To avoid Europe’s internet congestion, the U.S. tech giants have cut the quality of video streaming

BEIJING, March 23 (Reuters) – Facebook has announced a European-wide downgrade of the quality of video streaming on its platform and Instagram, in a positive response from the US tech giant to the European Union’s appeal. Not so long ago, as the new coronavirus exploded in Europe, forcing many people to work from home, the European Union called on technology companies to do something else to avoid network congestion caused by a surge in users.

To avoid Europe's internet congestion, the U.S. tech giants have cut the quality of video streaming

Earlier this week, Netflix, Alphabet’s YouTube, Disney, Amazon and Apple all said they would cut video quality on their platforms to ease the pressure on broadband networks.

Thierry Breton, the EU’s industry chief, called on streaming platforms to free up bandwidth to provide distance education and medical care to the thousands of children sent home after school suspensions.

Although European telecoms operators say that so far their networks have been able to cope with the rise in data traffic. But as more people work from home because of the new coronavirus pandemic, there are fears of congestion on the internet.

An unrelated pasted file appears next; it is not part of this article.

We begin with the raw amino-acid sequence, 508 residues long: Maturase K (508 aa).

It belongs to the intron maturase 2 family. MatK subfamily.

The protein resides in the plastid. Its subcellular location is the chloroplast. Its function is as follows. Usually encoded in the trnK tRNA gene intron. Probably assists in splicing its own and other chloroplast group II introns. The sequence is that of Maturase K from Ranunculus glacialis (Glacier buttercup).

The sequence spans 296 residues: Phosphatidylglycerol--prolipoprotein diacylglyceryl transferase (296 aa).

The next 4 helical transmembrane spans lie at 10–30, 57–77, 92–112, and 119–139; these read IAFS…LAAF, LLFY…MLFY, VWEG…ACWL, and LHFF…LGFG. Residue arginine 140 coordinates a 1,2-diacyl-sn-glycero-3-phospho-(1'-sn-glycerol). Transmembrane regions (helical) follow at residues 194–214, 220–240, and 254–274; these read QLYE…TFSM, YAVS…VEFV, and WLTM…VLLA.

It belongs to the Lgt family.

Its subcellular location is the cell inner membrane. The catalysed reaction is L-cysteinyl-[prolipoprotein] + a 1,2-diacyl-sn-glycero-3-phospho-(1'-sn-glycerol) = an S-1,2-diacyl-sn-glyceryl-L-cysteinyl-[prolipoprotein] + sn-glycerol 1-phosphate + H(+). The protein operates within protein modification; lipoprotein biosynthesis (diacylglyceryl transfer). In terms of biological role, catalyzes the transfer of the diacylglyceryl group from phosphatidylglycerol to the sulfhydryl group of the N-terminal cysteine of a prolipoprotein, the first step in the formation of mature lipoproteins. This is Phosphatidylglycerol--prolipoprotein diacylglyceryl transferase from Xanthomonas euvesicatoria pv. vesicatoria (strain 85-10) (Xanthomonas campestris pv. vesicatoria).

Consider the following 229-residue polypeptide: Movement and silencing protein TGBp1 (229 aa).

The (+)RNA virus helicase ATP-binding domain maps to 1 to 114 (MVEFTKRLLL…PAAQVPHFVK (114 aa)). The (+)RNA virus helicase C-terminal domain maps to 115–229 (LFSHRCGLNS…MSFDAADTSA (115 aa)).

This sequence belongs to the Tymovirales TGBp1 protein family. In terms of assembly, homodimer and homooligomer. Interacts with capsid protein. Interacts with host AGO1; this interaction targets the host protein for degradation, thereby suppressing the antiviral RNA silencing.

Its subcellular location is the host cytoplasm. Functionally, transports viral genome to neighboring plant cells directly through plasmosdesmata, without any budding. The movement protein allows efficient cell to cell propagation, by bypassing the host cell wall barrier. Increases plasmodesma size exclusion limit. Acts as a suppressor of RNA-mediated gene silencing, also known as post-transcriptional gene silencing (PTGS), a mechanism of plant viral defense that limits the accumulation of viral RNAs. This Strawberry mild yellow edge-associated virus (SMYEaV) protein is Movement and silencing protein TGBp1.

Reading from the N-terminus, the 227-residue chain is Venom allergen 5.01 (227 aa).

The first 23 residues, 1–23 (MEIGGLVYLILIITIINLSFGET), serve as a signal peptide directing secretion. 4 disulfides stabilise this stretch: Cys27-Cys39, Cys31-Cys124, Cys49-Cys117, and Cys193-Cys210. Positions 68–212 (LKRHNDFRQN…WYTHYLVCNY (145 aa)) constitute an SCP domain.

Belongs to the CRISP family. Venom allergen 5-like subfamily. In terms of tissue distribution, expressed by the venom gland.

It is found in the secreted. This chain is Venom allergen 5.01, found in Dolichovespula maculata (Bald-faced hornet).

“To help mitigate any possible network congestion, we will temporarily reduce the bit rate of video on The Facebook and Instagram platforms in Europe,” a Facebook spokesman said in a statement. “

One person familiar with the matter said the move would continue as long as European fears of possible congestion on the internet did not go away for a day.

Both Netflix and YouTube say they will reduce the quality of their pictures within 30 days. Disney, on the other hand, said it would reduce overall bandwidth utilization across Europe by at least 25 percent next week, compared with the previous one.

Amazon says it is slowing its European-wide bit rate, but continues to monitor the network in the U.S. and other countries. If there is any broadband problem, Amazon will take action elsewhere. Amazon Prime serves more than 200 countries around the world and has more than 150 million users. A spokesman for Amazon said: “We are already working to reduce streaming bit rates while maintaining a high-quality streaming experience for our customers.” “

Apple has also reduced the quality of its streaming services in Europe, a move first reported by 9to5Mac. When it was released on November 3 last year, Apple’s streaming service was praised for its high bit rate, but now 9to5Mac has seen a noticeable decline in video quality on the platform.

In general, streaming video can account for two-thirds of traffic on both fixed and mobile networks. At present, in order to curb the spread of the new coronavirus, more and more people are being asked to stay at home, so the impact of the network will continue to be concerned. In some cases, “stay at home” could lead to a nearly 60 per cent increase in the amount of content we watch, according to Nielsen, while increasing demand could be the cause of network congestion.

That means streaming services such as Netflix and Prime Video, other video platforms such as YouTube and Twitch, and online games will all affect broadband speeds, putting a lot of online pressure on students who work from home and take online courses using video conferencing tools such as Zoom. (Maple)